My initial reason for writing 336 Hours was pretty simple: it was a form of therapy. And a form of therapy that was much-needed at the time.

This story emerged from the diaries I kept during the years that my husband and I were trying for a baby. It was as we approached the third anniversary of trying to conceive that my need to get pregnant, and my even greater need to manage the negative emotions that had overtaken me, required some kind of outlet. I found writing to be therapeutically powerful.

I decided to turn the diary entries into a fictional story rather than a straight memoir, maybe because I wanted to distance myself from what was happening, or maybe because I hoped to gain a little perspective on our situation by imagining that it was happening to somebody else instead.

When I first put pen to paper I don’t think I knew who I was writing for; it didn’t feel as though it was solely for me, but I know it definitely wasn’t for the world at large. Perhaps it was just for a friend; one of my virtual ‘Tarantino buddies’ as they’re referred to in the story, somebody who wouldn’t judge me and who would already understand what I was experiencing.

Working on the story helped me. It wasn’t an escape from my problems; if anything it drew me further into them, but then my overriding problem had become my sole focus in life, and I wasn’t looking for escape.

What it allowed me to do was to validate my experience, make sense of it somehow, and understand why it had consumed my life and everything in it so completely. More than that, it enabled me to laugh again, and to find a kind of dark humour in the depths of the despair I’d fallen into.

I divided the story into fourteen chapters, each one focusing on one day in the notorious IVF ‘two-week wait’ – a mind bending, wall-climbing stretch of time where there is nothing to do but wait to see whether or not you are finally pregnant. It was the part of the process that made me question my own sanity at times, so it felt natural to set the story during this intense 336 hour countdown.

I showed the first draft of the book to my Dad, whom I knew to be a harsh but fair critic; someone I knew would give it to me straight and tell me whether or not this was a therapeutic exercise for me or something that should be shared more widely. He said it needed work. He advised me to replace ‘penis’ with ‘wiener’. He told me chapter ten might be a little short on the word ‘fucking’ (‘Remember Steve Martin in Planes, Trains and Automobiles’, he suggested, because if you’re going to flip your lid, you may as well do it properly). He urged me to keep at it.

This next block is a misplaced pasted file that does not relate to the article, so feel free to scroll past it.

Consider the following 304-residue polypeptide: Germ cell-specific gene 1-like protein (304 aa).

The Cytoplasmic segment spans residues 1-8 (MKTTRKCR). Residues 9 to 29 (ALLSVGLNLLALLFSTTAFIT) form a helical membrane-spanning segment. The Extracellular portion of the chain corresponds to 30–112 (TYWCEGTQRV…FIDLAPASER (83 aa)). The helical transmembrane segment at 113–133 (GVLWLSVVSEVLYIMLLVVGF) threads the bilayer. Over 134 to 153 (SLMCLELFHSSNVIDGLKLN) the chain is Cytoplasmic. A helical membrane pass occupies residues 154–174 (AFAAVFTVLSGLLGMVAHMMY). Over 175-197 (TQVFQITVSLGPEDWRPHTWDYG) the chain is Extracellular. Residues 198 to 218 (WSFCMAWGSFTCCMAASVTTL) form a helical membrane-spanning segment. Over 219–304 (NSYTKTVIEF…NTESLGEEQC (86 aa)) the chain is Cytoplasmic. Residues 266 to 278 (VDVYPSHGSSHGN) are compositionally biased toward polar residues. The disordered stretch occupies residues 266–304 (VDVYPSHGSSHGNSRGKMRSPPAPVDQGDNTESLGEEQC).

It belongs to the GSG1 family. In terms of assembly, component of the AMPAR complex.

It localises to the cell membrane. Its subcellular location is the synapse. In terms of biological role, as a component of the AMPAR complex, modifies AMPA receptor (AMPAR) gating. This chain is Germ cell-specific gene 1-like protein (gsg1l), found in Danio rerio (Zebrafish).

I rewrote it, but I didn’t want anyone to read it. It was too raw and it made me feel too exposed. It was just too close to home.

Fast forward four years, and as I held my new-born daughter over my shoulder one afternoon while searching for some paper for my two-year old son to scribble on, I stumbled across some pages of the book that I had printed out for a proofread a few years earlier. Immediately, it transported me back to that terrifying place.

Four years had turned my world upside down. I had lost my Dad to the cancer he was fighting while we’d been in the throes of IVF, and I had acquired two children that I feared I would never meet. Our journey to parenthood had not been forgotten; I knew it had left an indelible print on my life. I wondered if reading my story (or the story that was so heavily inspired by my story) could help somebody who was in that terrifying place, or if it could help somebody who had no idea about the impact of infertility to understand what it might be like to walk in these shoes.

I asked a few friends who had experienced infertility and IVF if they wouldn’t mind reading the latest version. They told me I should get it out there; they wanted people to know that this was how it felt to be singled out by the universe as the ‘one in six’ who wouldn’t just ‘decide to have a baby’.

Now that I have decided to put it out there, am I worried about sharing something so personal with the world? Absolutely!
I expect many of the women who’ve been through infertility will connect with that awful bitterness and rage that my narrator wrestles with throughout the book, but how I will be judged by the rest of the world, I really couldn’t say.

But I have learnt in recent years that life is short and that risks are worth taking. And if there’s a chance that this book I wrote in grip of my darkest days might serve to make somebody else’s dark days just a little more tolerable, then I guess it is better off in the world than in the bottom of a drawer.